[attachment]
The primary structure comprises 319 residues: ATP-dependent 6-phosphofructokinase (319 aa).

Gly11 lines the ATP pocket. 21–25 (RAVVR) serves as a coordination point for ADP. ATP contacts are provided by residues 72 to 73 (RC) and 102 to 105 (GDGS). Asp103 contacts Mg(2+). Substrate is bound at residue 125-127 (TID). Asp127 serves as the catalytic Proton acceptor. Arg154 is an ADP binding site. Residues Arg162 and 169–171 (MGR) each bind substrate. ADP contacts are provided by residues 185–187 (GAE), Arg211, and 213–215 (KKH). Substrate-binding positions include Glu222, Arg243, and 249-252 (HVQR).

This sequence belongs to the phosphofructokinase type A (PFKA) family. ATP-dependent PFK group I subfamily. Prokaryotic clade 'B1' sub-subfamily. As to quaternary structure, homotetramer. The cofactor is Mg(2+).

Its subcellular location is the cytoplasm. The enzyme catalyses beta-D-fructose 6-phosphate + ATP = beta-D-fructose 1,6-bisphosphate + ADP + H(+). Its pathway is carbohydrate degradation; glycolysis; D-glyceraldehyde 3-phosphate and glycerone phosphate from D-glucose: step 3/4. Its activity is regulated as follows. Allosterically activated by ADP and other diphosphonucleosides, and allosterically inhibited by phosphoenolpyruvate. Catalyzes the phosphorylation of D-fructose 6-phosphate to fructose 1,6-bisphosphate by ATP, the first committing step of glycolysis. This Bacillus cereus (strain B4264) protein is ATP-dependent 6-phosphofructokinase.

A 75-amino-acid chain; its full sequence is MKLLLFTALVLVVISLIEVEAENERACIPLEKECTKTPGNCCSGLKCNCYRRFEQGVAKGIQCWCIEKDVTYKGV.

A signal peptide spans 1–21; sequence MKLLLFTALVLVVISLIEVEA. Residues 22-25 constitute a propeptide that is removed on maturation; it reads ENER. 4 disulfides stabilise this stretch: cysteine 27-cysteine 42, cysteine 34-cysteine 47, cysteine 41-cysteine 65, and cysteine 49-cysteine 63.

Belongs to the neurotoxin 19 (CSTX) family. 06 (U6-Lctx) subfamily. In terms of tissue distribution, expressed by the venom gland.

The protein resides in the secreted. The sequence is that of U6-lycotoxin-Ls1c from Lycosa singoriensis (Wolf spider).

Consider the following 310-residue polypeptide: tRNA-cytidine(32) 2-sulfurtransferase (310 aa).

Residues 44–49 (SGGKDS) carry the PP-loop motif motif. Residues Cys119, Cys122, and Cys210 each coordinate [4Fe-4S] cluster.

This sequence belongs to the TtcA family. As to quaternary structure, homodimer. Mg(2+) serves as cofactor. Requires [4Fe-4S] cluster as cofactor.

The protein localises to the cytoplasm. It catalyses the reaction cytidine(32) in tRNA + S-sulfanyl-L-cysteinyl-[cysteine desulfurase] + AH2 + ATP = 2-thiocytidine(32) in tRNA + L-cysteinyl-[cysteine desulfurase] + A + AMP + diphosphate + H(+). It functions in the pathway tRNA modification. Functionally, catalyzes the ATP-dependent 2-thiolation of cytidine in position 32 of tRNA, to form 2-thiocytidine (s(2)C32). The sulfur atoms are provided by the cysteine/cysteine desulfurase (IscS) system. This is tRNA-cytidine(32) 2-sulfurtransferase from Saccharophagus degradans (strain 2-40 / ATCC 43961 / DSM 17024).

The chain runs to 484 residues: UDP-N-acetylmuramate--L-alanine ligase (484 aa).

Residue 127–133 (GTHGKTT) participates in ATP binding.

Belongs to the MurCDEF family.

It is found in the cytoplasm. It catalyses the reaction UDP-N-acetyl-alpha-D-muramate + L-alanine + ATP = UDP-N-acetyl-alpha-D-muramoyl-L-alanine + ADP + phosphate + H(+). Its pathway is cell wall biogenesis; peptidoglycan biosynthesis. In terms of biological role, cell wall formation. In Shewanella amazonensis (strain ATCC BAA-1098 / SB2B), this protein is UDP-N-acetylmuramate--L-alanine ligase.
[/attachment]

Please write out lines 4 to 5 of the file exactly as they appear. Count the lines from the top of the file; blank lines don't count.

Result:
Its subcellular location is the cytoplasm. The enzyme catalyses beta-D-fructose 6-phosphate + ATP = beta-D-fructose 1,6-bisphosphate + ADP + H(+). Its pathway is carbohydrate degradation; glycolysis; D-glyceraldehyde 3-phosphate and glycerone phosphate from D-glucose: step 3/4. Its activity is regulated as follows. Allosterically activated by ADP and other diphosphonucleosides, and allosterically inhibited by phosphoenolpyruvate. Catalyzes the phosphorylation of D-fructose 6-phosphate to fructose 1,6-bisphosphate by ATP, the first committing step of glycolysis. This Bacillus cereus (strain B4264) protein is ATP-dependent 6-phosphofructokinase.

A 75-amino-acid chain; its full sequence is MKLLLFTALVLVVISLIEVEAENERACIPLEKECTKTPGNCCSGLKCNCYRRFEQGVAKGIQCWCIEKDVTYKGV.